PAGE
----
Labor Joins Libs To Vote Down Probe Into Murky Ownership Of Nation's Largest Coal Mine


The Federal Labor Party has joined with the Coalition to vote down a Greens’ motion calling on the government to investigate the ownership and corporate dealings of Australia’s largest ever proposed coal development.

Indian company Adani is planning to build the Carmichael coal mine in the Galilee Basin, and the associated mega-port at Abbot Point. The company came under increased scrutiny earlier this week following a Fairfax investigation which revealed what Greens’ environment spokesperson Senator Larissa Waters described as “uncertain ownership and tax arrangements”.

Ostensibly, the projects are owned by Indian billionaire Gautam Adani, but Fairfax has suggested Gautam’s brother, Vinod, may ultimately control the “complex web of companies” linked to the Adani Group’s Australian assets.

Vinod Adani stands accused of siphoning $1 billion from three of Adani Group’s Indian ventures.

Yesterday, Waters told New Matilda it would be “reckless” of the government to allow the nearly $20 billion of projects to go ahead “without even knowing who controls them”.

But Labor has argued that such an investigation is a matter for the Australian Securities Investment Commission and voted with the coalition against the Greens’ motion.

However, Waters told New Matilda that the Environment Minister Greg Hunt “has direct obligations to be aware of any change of proponents for these projects,” because of their massive environmental consequences.

The mine will ship up to 60 million tonnes of coal per year, for 60 years or more, through the Great Barrier Reef, and will produce four times the carbon emissions of New Zealand.

In its own right, the Carmichael mine represents a roughly one-third increase of Queensland’s coal industry, but it will also pave the way for a series of other mines in the Galilee Basin.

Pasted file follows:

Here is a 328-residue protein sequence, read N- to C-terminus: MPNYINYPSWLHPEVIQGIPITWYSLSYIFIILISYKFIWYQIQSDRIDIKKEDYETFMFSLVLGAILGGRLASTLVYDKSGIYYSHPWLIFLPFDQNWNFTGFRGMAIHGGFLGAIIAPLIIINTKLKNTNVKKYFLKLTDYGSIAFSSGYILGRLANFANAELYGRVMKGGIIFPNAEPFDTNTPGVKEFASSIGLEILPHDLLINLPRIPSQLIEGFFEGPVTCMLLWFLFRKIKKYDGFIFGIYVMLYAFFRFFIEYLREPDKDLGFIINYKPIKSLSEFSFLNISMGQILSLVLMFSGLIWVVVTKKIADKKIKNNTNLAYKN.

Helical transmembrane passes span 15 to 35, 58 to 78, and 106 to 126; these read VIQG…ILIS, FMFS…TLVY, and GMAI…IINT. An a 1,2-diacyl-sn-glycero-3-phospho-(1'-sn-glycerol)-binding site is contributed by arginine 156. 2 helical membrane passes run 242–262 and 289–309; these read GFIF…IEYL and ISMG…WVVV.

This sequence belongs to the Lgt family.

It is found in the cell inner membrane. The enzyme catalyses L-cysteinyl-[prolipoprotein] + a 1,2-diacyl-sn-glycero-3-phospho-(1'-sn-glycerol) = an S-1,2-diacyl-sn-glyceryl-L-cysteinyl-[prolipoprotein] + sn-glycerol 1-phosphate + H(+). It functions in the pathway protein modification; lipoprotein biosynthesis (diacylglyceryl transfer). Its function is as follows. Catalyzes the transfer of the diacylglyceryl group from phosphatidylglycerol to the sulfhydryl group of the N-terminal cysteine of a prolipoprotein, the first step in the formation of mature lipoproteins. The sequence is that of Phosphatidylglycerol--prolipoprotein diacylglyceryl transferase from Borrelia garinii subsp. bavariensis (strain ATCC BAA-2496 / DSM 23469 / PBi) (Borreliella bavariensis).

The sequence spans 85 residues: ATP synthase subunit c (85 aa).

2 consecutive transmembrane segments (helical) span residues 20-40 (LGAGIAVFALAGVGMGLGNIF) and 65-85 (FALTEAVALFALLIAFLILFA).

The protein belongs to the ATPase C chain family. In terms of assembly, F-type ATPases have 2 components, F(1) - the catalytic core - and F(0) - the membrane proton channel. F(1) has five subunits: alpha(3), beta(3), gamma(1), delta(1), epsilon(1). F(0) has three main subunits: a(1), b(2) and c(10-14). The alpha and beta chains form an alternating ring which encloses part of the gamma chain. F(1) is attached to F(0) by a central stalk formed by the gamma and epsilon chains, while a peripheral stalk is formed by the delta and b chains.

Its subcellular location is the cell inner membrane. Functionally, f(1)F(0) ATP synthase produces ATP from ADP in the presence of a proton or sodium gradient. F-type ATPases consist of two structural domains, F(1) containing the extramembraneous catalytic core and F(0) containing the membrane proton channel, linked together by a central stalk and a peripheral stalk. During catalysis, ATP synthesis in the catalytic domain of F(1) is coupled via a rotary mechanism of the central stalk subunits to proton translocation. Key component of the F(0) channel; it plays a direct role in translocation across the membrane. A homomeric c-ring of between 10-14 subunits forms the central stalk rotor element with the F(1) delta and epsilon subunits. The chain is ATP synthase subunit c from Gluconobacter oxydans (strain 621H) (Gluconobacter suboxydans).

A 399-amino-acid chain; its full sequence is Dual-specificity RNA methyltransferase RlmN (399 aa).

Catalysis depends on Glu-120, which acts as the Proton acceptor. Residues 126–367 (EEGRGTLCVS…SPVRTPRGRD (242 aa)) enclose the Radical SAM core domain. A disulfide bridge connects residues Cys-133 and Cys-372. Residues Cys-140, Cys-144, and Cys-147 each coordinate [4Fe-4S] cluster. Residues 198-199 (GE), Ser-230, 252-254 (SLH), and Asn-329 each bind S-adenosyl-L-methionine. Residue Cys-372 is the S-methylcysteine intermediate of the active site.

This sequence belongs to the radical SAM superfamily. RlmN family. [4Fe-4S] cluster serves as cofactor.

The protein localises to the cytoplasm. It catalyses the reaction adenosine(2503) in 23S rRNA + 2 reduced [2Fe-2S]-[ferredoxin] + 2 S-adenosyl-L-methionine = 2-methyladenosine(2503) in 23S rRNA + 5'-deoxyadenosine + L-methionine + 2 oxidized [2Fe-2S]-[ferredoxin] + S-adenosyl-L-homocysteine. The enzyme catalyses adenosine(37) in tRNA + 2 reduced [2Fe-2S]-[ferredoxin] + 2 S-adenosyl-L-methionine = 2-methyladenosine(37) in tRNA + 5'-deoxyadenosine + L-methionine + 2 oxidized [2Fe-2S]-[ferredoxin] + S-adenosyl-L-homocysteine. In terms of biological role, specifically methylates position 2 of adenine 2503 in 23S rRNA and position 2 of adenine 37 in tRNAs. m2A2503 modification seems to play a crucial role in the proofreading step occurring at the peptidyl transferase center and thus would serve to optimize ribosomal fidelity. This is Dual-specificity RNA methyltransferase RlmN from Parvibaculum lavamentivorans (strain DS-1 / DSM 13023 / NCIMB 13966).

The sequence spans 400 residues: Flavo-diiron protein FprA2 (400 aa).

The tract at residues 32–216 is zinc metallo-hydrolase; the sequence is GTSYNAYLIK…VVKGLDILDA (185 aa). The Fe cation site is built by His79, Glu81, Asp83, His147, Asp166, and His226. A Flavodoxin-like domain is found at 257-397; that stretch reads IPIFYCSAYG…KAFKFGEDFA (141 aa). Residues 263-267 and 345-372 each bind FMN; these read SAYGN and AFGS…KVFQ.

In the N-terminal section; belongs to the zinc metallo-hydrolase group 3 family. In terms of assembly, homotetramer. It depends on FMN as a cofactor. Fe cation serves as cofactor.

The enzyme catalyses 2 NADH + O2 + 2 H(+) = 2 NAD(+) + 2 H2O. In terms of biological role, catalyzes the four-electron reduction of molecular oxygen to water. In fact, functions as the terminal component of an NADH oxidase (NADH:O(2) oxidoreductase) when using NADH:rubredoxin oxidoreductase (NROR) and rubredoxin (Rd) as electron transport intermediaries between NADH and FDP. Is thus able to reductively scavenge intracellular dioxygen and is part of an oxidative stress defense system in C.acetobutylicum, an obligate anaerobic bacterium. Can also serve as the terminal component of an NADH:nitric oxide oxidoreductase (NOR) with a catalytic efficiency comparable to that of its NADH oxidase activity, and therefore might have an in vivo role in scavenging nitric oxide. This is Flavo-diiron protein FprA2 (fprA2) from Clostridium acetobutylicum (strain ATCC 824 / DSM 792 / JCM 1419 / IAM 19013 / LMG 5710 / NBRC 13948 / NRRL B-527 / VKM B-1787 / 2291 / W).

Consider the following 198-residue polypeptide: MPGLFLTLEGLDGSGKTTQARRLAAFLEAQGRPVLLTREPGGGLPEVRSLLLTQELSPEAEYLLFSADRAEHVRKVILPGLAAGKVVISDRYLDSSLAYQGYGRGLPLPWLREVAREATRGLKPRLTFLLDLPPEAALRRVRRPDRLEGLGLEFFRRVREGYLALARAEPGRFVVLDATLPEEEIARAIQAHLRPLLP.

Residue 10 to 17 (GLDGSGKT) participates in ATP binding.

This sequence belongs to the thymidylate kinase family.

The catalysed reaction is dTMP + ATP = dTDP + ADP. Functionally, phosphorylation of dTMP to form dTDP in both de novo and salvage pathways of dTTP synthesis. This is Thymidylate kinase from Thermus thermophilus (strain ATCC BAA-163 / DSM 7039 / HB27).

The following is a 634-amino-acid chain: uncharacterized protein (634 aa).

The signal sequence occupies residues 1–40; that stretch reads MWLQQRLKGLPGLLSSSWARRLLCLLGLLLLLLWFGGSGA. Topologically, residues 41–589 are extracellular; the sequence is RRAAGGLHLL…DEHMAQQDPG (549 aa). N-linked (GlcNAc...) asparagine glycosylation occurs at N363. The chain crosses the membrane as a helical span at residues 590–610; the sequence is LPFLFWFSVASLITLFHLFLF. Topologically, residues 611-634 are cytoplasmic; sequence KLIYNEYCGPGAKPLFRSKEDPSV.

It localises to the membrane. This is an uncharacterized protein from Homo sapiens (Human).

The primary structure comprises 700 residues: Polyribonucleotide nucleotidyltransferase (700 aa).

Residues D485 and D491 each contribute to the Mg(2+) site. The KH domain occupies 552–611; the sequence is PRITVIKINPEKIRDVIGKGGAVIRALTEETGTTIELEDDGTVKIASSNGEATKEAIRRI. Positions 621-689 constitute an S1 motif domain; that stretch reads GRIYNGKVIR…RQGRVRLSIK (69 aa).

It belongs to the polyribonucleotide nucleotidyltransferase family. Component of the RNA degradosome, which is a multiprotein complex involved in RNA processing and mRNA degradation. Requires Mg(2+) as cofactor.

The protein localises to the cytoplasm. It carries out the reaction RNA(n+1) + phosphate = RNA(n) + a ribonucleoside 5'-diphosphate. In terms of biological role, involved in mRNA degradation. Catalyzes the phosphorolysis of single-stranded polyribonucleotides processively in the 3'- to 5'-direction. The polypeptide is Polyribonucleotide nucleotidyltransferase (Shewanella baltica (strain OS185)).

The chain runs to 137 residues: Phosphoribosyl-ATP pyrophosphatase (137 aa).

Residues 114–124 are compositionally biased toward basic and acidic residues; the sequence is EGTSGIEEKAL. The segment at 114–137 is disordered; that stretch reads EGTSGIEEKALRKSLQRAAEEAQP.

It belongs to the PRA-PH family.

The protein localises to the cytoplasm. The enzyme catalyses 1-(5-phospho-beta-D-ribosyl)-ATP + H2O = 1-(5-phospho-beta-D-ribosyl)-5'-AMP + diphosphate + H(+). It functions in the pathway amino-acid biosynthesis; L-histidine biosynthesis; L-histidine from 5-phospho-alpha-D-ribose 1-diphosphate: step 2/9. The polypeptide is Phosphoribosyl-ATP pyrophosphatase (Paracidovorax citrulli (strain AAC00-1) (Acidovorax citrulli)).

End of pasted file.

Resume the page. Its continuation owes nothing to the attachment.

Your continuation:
Adani plans to develop a rail line hundreds of kilometres long to transport coal from the Galilee to the coast, and is seeking taxpayer funds to subsidise it. It will be shared with other companies.

But Waters says the project shouldn’t be going ahead at all.

“The proposals for the world’s largest coal port and the largest coal mine in the Southern Hemisphere both present extreme environmental risk, especially to the Great Barrier Reef, Queensland water resources and the world’s climate,” Waters said.

“We would obviously really like the motion to get up so that we can send a strong message to the government that Adani’s ownership arrangements need to be investigated,” she said.

She also noted that in addition to a growing list of corporate questions, Adani has already been caught out for dodgy environmental practices.

In 2013, after a High Court direction, the Indian Ministry of Environment and Forestry investigated a raft of environmental breaches committed by the company.

The committee found that Adani had illegally cleared 75 hectares of mangrove conservation area, had illegally constructed an airstrip, had violated conditions by blocking creeks, and had failed to dispose of environmental waste correctly.

The committee also found that “the public hearing procedure, which is a critical part of project clearance and helps to understand and mitigate the concerns of local people, has been bypassed on one pretext or another”.

“It is clear that the company has been less than serious about reporting on
compliance,” the report concluded.

And analysts are increasingly questioning whether this poor standard of compliance also applies to Adani’s corporate arrangements.

More than a year before Fairfax exposed Adani’s complex web of companies “extending from the low-tax regime of Singapore to the tax haven of the Cayman Islands,” the Institute for Energy Economics and Financial Analysis raised similar concerns in this report.

“This looks to us like a complicated and opaque cross-border corporate restructuring designed by lawyers and accountants for financing, tax, and political agendas rather than operational logic,” the report’s authors said.

The renewed scrutiny Adani has faced this week comes at an inconvenient time, as the company scrambles to nail down the additional $10 billion needed to reach financial close by the end of 2015.

And the threat of an inquiry has not quite disappeared yet.

“In an attempt to secure Labor’s support, we have submitted a more targeted motion referring only to Minister Hunt’s powers, for a vote on Monday March 2,” Waters said.

Any such inquiry is bad news for Adani as it tries to raise finance for the project.

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